That is to say, data which is not relating to a living individual (e.g. data relating to a corporation) is not personal data and is not subject to protection under the PDPO.
Q: What are the main data privacy legal obligations CSOs have to comply with?
A: CSOs, whether alone or jointly with other persons, which control the collection, holding, processing or use of personal data are regarded as ‘data users’ under the PDPO. A ‘data subject’ is the individual who is the subject of the personal data.
The main data protection obligations of a data user are set out in 6 Data Protection Principles (“DPP(s)”) under Schedule 1 to the PDPO. In summary, the key requirements are:
DPP 1 – Collection of personal data – Only relevant personal data should be collected
Personal data must be collected on a fully-informed basis and in a fair manner, with due consideration towards minimizing the amount of personal data collected. Data users should ensure that (1) the data is collected for a lawful purpose directly related to a function or activity of the data user who is to use the data; (2) the collection of the data is necessary for or directly related to that purpose; and (3) the data is adequate but not excessive in relation to that purpose.
It is important to note that the term ‘collection’ is not defined in the PDPO but covers both the creation of personal data and the acquisition of pre-recorded data.
DPP 2 – Retention of accurate personal data – Personal data is accurate and is not retained for longer than is necessary
Accuracy of information
Personal data must not be inaccurate having regard to the purposes for which the data is being used, and must not be kept longer than is necessary for the fulfillment of the purpose for which the data is being used.
Under the PDPO, ‘inaccurate’ means:
- incorrect (i.e. factual errors);
- misleading (i.e. biased opinion data);
- incomplete; or
Under this DPP 2, the duty to ensure accuracy of the personal data is not absolute but does require all reasonably practicable steps be taken to ensure personal data is accurate. ‘Reasonable steps’ to prevent the inaccuracy of personal data includes taking positive steps to:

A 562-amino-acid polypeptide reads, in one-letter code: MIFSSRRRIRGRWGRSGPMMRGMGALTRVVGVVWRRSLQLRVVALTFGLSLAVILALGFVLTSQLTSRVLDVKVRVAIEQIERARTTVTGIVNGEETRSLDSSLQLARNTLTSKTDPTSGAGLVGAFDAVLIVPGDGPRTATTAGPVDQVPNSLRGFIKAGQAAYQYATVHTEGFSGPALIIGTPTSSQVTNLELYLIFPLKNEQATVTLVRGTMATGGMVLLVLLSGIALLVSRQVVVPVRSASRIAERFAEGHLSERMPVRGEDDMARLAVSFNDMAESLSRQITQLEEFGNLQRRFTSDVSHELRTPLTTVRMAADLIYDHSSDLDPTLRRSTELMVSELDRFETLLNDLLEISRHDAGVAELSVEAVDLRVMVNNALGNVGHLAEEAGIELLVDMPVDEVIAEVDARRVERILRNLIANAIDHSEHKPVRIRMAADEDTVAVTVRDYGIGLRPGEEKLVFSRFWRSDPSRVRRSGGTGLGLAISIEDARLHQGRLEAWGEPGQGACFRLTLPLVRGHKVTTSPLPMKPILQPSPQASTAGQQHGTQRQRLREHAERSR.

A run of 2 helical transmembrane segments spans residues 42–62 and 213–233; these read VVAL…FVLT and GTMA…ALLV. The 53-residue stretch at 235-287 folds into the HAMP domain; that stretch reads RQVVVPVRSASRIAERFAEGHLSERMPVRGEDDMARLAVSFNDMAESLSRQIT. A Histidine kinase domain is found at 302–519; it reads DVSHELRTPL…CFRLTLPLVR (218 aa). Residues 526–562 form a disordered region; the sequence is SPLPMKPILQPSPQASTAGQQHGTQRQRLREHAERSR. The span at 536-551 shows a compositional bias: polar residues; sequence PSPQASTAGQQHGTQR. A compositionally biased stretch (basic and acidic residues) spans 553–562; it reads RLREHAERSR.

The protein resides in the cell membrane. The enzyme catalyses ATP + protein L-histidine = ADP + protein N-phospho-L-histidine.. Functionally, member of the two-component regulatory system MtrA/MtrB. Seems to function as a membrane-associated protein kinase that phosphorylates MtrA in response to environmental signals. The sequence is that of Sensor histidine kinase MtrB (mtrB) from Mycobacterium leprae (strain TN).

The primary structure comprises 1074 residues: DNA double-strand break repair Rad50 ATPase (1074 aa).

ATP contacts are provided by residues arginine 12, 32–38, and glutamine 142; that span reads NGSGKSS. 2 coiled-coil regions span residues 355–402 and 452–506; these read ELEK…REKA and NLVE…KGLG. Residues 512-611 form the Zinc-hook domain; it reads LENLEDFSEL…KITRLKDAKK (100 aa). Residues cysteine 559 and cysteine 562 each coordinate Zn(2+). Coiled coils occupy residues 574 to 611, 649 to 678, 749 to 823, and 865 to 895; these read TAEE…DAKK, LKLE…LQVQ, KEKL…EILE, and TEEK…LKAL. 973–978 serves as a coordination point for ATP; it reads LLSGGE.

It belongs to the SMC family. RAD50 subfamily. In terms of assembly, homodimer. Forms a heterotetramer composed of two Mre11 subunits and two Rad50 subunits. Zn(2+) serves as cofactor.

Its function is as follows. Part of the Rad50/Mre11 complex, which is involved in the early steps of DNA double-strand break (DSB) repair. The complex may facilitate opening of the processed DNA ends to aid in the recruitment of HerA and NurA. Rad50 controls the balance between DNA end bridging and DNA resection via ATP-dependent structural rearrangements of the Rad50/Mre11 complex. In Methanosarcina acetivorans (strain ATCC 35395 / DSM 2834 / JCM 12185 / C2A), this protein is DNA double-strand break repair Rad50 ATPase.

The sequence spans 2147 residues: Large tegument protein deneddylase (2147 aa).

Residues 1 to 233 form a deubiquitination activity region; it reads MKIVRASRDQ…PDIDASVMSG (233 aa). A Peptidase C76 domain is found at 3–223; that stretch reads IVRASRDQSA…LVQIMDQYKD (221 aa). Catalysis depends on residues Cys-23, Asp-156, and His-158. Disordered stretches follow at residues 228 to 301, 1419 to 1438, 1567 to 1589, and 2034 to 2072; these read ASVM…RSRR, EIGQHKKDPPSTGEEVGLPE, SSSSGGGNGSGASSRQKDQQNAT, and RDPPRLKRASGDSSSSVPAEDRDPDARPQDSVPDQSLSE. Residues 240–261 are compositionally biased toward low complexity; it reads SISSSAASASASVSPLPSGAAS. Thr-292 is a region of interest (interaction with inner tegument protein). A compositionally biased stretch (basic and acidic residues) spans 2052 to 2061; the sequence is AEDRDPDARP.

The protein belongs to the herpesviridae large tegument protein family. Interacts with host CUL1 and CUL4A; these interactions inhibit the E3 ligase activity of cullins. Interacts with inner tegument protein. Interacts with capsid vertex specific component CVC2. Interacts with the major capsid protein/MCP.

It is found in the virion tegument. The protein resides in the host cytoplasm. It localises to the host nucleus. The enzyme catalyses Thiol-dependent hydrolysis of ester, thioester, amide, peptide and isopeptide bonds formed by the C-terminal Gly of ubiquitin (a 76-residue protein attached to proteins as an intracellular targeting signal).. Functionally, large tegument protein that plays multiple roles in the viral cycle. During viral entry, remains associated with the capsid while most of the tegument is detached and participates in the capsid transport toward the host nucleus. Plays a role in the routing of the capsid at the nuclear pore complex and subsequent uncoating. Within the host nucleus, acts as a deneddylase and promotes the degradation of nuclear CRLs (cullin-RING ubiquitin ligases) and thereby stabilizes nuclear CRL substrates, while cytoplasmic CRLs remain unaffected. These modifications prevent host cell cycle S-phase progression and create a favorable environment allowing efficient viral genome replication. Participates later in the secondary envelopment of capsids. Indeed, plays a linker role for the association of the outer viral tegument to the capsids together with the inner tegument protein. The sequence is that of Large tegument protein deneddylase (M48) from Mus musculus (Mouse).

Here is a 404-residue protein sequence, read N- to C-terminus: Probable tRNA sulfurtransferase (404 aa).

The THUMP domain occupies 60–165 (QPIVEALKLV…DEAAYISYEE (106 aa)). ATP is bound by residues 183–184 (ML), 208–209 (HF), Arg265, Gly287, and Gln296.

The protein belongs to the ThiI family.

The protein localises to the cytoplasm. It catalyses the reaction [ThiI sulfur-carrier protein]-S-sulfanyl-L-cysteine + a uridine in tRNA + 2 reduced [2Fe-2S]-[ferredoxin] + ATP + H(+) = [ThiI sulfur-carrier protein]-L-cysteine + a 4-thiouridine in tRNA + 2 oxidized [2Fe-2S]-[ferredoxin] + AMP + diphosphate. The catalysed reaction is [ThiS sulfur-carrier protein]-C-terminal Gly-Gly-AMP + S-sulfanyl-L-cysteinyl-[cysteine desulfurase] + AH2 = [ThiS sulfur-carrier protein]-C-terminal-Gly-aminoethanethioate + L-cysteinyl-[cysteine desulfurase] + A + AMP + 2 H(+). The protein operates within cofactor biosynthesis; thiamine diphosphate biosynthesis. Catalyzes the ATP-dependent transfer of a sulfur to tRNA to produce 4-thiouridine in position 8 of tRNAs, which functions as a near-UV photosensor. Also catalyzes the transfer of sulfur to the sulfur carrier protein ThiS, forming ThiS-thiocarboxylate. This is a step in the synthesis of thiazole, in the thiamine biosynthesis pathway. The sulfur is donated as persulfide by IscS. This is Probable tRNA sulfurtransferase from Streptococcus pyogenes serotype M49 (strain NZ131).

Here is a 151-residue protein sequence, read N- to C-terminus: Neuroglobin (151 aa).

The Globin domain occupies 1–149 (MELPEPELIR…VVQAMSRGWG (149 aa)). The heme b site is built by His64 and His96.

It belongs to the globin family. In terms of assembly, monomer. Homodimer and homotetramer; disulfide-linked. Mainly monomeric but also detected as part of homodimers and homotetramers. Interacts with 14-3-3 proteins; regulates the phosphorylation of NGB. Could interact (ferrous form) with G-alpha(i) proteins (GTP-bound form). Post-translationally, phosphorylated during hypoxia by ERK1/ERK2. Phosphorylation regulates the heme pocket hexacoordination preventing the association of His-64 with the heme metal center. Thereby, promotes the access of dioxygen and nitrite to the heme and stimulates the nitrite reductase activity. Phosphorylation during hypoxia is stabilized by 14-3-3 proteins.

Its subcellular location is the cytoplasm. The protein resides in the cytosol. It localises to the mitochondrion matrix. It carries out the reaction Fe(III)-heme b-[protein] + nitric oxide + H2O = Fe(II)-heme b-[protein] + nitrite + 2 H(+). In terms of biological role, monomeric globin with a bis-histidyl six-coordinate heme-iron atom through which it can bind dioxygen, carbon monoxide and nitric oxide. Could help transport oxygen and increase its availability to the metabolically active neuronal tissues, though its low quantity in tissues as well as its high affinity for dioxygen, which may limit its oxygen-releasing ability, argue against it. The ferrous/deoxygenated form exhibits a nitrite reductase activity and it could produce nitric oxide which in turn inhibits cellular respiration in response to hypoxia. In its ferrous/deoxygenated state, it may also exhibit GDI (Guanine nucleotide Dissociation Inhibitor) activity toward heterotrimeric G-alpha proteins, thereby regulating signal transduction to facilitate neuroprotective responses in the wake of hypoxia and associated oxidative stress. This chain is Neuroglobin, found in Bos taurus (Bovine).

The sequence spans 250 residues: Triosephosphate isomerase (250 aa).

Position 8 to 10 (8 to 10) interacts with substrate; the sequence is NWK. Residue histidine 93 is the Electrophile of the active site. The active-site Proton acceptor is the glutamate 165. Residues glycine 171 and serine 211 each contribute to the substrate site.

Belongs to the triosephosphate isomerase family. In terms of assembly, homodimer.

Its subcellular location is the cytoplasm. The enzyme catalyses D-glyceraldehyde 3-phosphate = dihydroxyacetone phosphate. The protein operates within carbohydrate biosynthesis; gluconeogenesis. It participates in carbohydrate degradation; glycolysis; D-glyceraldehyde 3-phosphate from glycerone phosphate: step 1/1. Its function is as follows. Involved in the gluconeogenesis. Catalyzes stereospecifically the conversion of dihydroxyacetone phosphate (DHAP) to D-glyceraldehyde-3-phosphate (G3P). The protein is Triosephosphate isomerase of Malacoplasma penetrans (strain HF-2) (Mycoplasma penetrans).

- ensure that the source of the data is reliable;
- verify the data;
- implement safeguards regarding the inputting of computer data; and
- follow procedures when inaccurate data becomes apparent.
Retention of information
Data users should also take all practicable steps to ensure that personal data is not kept for longer than is necessary for the fulfillment of the purpose for which the data is used. The PDPO imposes a positive duty to erase data when it is no longer required. Data users should therefore take all practicable steps to erase personal data that is no longer required for the purpose for which the data is used, unless erasure is prohibited by law or is not in the public interest.
Changes have also been proposed to the PDPO to require data users to formulate a retention policy which specifies a retention period for the personal data collected.
DPP 3 – Use of personal data – Consent is required to use personal data for a new purpose
Use of personal data should be limited, or related, to the original purpose for collecting such personal data (“original purpose”). A data user cannot use personal data for any new purpose which is unrelated to the original purpose, unless the data subject gives their express and voluntary consent.